Scaling Large Elm Applications

In that article I developed an application which works fine, but not very convenient to extend. That is why my goal is to take advantage of a tree structure and optimally break the application down to multiple files with a narrow scope, in order to keep fewer things in mind on changing a particular part of the application.

The goal is to take advantage of a tree structure of an application since my brain processes linear structures with O(n) complexity.

By the way this guide would perfectly solve this kind of a problem for the applications with models of product type and it is actually cool how the app starts kind of consisting of smaller subwidgets, which are closed under a collection of operations, i.e. a submodel has the same type after performing an operation from the collection.

The model of my application is particularly of sum types, which comprises different states: Start, Playing and GameOver – the concepts which potentially can be extracted into smaller subwidgets. The problem is that the application should be able to transit from one state to another, i.e. these subwidgets no longer have the closure under all the commands that trigger the update, since one of the commands should update a submodel to a different state.

The problem is to scale an app with transitions from one state to another, which is quite natural for the games since games often have different states of the whole application with an independent state.

Let’s start from creating three separate files for every state and moving the code there: Start.elm, Playing.elm and GameOver.elm.

Model


The model structure changes from

Main.elm

type Model
    = StartRound
    | PlayingRound PlayingRoundState
    | GameOver GameOverState

type alias Sentence =
    { prefix : String
    , word : String
    , description : String
    , synonyms : Set.Set String
    }

type alias PlayingRoundState =
    { words : List String
    , sentence : Sentence
    , elapsed : Float
    , word : String
    , wrongWord : Bool
    }

type alias GameOverState =
    { hint : Maybe String
    , score : Int
    }

To

Main.elm

import Start as StartWidget
import Playing as PlayingWidget
import GameOver as GameOverWidget

type Model
    = Start
    | Playing PlayingWidget.Model
    | GameOver GameOverWidget.Model

Playing.elm

type alias Sentence =
    { prefix : String
    , word : String
    , description : String
    , synonyms : Set.Set String
    }

type alias Model =
    { words : List String
    , sentence : Sentence
    , elapsed : Float
    , word : String
    , wrongWord : Bool
    }

GameOver.elm

type alias Model =
    { score : Int
    , hint : Maybe String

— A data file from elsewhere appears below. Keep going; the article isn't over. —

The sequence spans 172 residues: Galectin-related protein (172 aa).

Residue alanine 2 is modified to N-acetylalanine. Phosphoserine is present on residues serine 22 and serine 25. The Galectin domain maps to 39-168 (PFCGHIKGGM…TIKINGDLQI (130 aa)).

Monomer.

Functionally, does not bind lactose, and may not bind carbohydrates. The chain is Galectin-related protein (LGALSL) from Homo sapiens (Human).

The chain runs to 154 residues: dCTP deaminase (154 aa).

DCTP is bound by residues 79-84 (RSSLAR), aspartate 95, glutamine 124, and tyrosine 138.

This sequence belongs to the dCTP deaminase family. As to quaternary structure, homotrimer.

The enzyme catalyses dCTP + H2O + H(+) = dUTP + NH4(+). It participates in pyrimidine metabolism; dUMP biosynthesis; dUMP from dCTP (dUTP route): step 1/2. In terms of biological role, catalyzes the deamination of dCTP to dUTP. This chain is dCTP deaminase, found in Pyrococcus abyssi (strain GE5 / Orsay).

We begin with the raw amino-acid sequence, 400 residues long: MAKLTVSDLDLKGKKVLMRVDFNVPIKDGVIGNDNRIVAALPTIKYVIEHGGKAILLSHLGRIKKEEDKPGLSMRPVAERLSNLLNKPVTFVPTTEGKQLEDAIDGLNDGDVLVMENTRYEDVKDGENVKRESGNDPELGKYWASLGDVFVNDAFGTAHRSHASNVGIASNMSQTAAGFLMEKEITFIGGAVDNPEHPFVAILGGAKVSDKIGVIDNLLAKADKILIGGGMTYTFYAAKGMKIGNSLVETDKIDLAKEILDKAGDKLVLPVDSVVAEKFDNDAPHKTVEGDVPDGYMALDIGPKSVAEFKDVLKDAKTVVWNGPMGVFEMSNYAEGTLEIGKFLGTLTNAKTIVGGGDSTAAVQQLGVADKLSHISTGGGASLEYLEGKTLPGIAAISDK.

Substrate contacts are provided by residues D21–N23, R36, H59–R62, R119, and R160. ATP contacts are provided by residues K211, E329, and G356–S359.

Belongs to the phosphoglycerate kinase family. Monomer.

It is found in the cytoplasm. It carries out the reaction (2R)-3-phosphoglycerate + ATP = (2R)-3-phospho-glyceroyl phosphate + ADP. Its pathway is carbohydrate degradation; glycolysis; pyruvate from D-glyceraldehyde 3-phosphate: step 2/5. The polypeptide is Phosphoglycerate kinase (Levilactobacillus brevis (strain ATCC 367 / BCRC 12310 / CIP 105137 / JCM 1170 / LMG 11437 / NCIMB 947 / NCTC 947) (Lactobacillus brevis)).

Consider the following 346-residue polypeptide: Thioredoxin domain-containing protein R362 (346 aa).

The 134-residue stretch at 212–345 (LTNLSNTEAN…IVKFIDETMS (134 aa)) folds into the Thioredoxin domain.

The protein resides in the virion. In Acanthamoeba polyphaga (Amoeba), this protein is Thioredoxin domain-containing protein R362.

}
Messages


Currently, the messages structure is

Main.elm

type Msg
    = NoOp
    | StartGame
    | UpdateWord String
    | AddWord
    | ClearField
    | EndRound (List String) Int
    | Tick Time
    | RestartGame

Let us notice that:

The idea is to create a Transition message for every state and process it on a higher level in order to transit the application to another state.

Main.elm

type Msg
    = StartMsg StartWidget.Msg
    | PlayingMsg PlayingWidget.Msg
    | GameOverMsg GameOverWidget.Msg
    | NoOp

Start.elm

type Msg
    = Transition

Playing.elm

type Msg
    = SentenceMsg Sentence.Msg
    | Tick Time
    | EndGame (List String) Int
    | Transition Int (Maybe String)

GameOver.elm

type Msg
  = Transition
  | Restart
Update

As a result, we receive quite general update function, which either calls update functions of a subwidget depending on the message received or transmits the model into another type of state

Main.elm

update : Msg -> Model -> ( Model, Cmd Msg )
update msg model =
    case ( msg, model ) of
        ( StartMsg StartWidget.Transition, _ ) ->
            let
                ( newModel, subMsg ) =
                    PlayingWidget.init
            in
                ( Playing newModel, Cmd.map PlayingMsg subMsg )

        ( PlayingMsg (PlayingWidget.Transition score hint), _ ) ->
            ( GameOver <| GameOverWidget.init score hint, Cmd.none )

        ( PlayingMsg m, Playing state ) ->
            let
                ( newModel, subMsg ) =
                    PlayingWidget.update m state
            in
                ( Playing newModel, Cmd.map PlayingMsg subMsg )

        ( GameOverMsg GameOverWidget.Transition, _ ) ->
            let
                ( newModel, subMsg ) =
                    PlayingWidget.init
            in
                ( Playing newModel, Cmd.map PlayingMsg subMsg )

        ( GameOverMsg m, GameOver state ) ->
            let
                ( newModel, subMsg ) =
                    GameOverWidget.update m state
            in
                ( GameOver newModel, Cmd.map GameOverMsg subMsg )

        _ ->
            model ! []
View

The app renders view according to the current state and wraps the outgoing messages from subviews using Html.map

Main.elm

view : Model -> Html Msg
view model =
    case model of
        Start ->
            Html.map StartMsg <| StartWidget.view

        Playing state ->
            Html.map PlayingMsg <| PlayingWidget.view state

        GameOver state ->
            Html.map GameOverMsg <| GameOverWidget.view state

Subscriptions are handled similarly (the whole app can be viewed on GitHub )


Conclusion

Since we deal with mere functions and groups of functions (modules), we possess enough flexibility to say that the provided example is not the only way to structure your application. For instance, we could pass PlayingMsg function into update functions of Start or GameOver modules instead of processing Transition messages. And it is great, that we can choose an approach which fits best for solving a particular problem ✊